Though research studies are needed at large on the impacts of invasive species on local/ native flora but here you could find few examples to carry out work on this aspect.
First, Keoladeo National Park, Bharatpur, Rajasthan, India
We all know about the world heritage site wher Prosopis juliflora was dominant invasive species along with Water Hyacinth. In 2007, KNP Forest Department started uprooting of this invasive species. The earlier species are well documented in the work of Bombay Natural History Society (BNHS), Mumbai. Today one could see the revival of native flora specially Salvadora & Acacia spp.
You can compare the flora before invasion of Prosopis juliflora, at the time of P. juliflora and after its removal. Research work could be referenced in your work which is readily available with KNP Forest Department &/or BNHS.
Second, Mount Abu Wildlife Sanctuary, Sirohi, Rajasthan, India
Here you could find the well documented literature on plantation of exotic species specially Eucalyptus and Lantana. Though studies on impact of plantation of these species are lacking but on the basis of the availability of the herbs (which are mainly collected by local people from very past) could be assessed.
Will give you one example of the impact - Species of Carrissa, Rosa and many aquatic species of medicinal value were now no more to see on the table land of the Abu Hills which were once common on this part of hills. Human settlements are mainly on this table land. Further, expansion of the Lantana is taking place through out the hills. Seeds of Lantana are dispersed by the droppings of Bulbul (very common bird) and Sloth Bear (common mammal) in core areas of hills.
The aquatic bodies (pictures from archives) which were once full of local vegetation are now either dried or even lost their existence. One could easily see monoculture Eucalyptus in those aquatic bodies.
Satya Prakash Mehra
Advisor - RSNH & Manger - Project Boond
--- On Sun, 1/8/10, Marianne de Nazareth <mde.na...@gmail.com> wrote:
I agree with Rashida ji. It requires a long observations and scientific research for concluding the effect Climate Change on Lantana spreading.
Now, as far as my knowledge concerned (let me tell you I am not botanist or plant specialist) Lantana invasions are associated with habitat disturbance and readily grows well on nutrient barren soils but requires open canopy for sunlight. For germination its seed requires warm and humid conditions. Once established, the plants are heat- and drought- tolerant. Further, shoots are frost sensitive & growth is reduced below 5˚C and roots do not accept waterlogged conditions.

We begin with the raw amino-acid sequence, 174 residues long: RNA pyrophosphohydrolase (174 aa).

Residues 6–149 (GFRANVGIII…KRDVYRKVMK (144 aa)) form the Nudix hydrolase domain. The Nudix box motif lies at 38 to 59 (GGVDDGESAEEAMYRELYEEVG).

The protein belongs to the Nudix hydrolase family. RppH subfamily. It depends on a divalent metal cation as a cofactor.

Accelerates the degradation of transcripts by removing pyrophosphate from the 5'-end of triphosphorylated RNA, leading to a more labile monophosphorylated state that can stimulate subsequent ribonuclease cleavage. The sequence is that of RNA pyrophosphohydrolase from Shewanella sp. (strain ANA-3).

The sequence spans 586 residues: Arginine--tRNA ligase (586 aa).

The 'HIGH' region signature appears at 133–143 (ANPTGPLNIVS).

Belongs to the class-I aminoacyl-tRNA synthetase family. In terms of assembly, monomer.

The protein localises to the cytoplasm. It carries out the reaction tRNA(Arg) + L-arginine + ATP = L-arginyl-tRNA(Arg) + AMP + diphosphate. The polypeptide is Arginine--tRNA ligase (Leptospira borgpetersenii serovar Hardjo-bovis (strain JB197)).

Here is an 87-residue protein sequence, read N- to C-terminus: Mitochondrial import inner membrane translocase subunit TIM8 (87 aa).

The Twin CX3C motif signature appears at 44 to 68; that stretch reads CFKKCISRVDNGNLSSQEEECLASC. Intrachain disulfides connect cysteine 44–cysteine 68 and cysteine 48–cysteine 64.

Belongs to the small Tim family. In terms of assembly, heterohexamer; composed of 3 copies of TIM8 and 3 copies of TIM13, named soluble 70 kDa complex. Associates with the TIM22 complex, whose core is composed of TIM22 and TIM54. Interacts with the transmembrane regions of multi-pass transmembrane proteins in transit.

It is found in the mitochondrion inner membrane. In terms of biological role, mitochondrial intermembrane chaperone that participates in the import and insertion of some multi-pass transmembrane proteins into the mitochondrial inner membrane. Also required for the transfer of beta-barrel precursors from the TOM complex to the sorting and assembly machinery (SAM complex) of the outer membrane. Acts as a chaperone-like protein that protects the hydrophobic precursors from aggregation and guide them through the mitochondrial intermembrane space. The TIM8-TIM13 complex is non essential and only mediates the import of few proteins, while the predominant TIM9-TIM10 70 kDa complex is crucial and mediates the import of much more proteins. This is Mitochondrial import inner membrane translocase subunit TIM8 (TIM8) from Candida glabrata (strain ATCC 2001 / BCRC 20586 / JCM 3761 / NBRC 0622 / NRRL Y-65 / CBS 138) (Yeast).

There are ample of references supporting these characteristics.
With reference to Abu Hills I could only state that it was introduced in 1890s as ornamental plant by Princely family of Alwar in their garden. Mt Abu is Eco-fragile zone notified as Eco-Sensitive Zone recently. The conditions (habitat & climatic) were worsened from late 1980s (as per my knowledge/ work on Abu Hills). Meteorological data are there to show the changes in rainfall pattern and temperature on Abu Hills. The waterlogging conditions were no more to see and forget about the extreme cold conditions on Abu which were common for residents in the past (before 1990s).
Approx. 90 species of
Bryophytes were reported from Abu Hills. One has to find out what’s the number
in the present conditions? As far as my knowledge concerned, one could only
find around 40-50 species at present.
This could be the basis of your work to start up
to work in direction of climate change and invasions of Lantana on Abu Hills.
Still, I strongly favor the scientific studies are demand of time on Abu Hills to conclude the reasons related to climate change.
Satya Prakash Mehra
--- On Mon, 2/8/10, Rashida Atthar <atthar....@gmail.com> wrote:
|Dear Sidhu ji,|
Eradication of Lantana is must and lot of work is going on in this direction throughout the Globe as it is among the world's ten most worst invasive species harming native flora.
But we have to keep several points in mind before eradicating it. On the basis of my studies on birds on Abu Hills, I found that many birds had adapted Lanatan bushes as there nesting/ roosting/ resting place. Before eradicating the bushes, we have to provide alternative or past habitat conditions to such fauna.
I will quote one example in this direction:
Every year Forest Department starts campaign to clean the area from Lantana on Abu Hills. When I was there, I found one endemic subtaxa of bird (Tawny-bellied Babbler Dumetia hyperythra abuensis) was habituated to live in the bushes at that site and could be easily seen. In the program of cleaning the sites, the bushes were burnt and area was made clear. Now, think what happened to the bird which is important for the birders to come and sight....... This was the sight which was accessible to every persons. We use to take youngsters to sight this species but now we have to go somewhat deep inside the forest treks to sight the species.
Similalry, Grey Jungle Fowl has made this plant species a very good hiding place. It is not possible for poachers to access inside these bushes easily. If the areas are cleared rampantly what will happen to the species hide.....
One of the Globally Threatened bird species is well adapted to Lanatana bushes.
Our suggestion is to plant or provide space for the native bushes to come up before cleaning or opening the surface from Lanatana bushes so that many faunal species which adapted to find their place in these bushes could not be harmed.
Satya Prakash Mehra
Rajputana Society of Natural History (RSNH)
--- On Mon, 2/8/10, Sid <sid...@gmail.com> wrote:
|Dear Dr Pankaj ji,|
You are right, I had just given information to state the changes in conditions of Abu Hills. So please don't relate it with either climate change or lantana.
Satya Prakash Mehra
--- On Mon, 2/8/10, Pankaj Kumar <sahani...@gmail.com> wrote: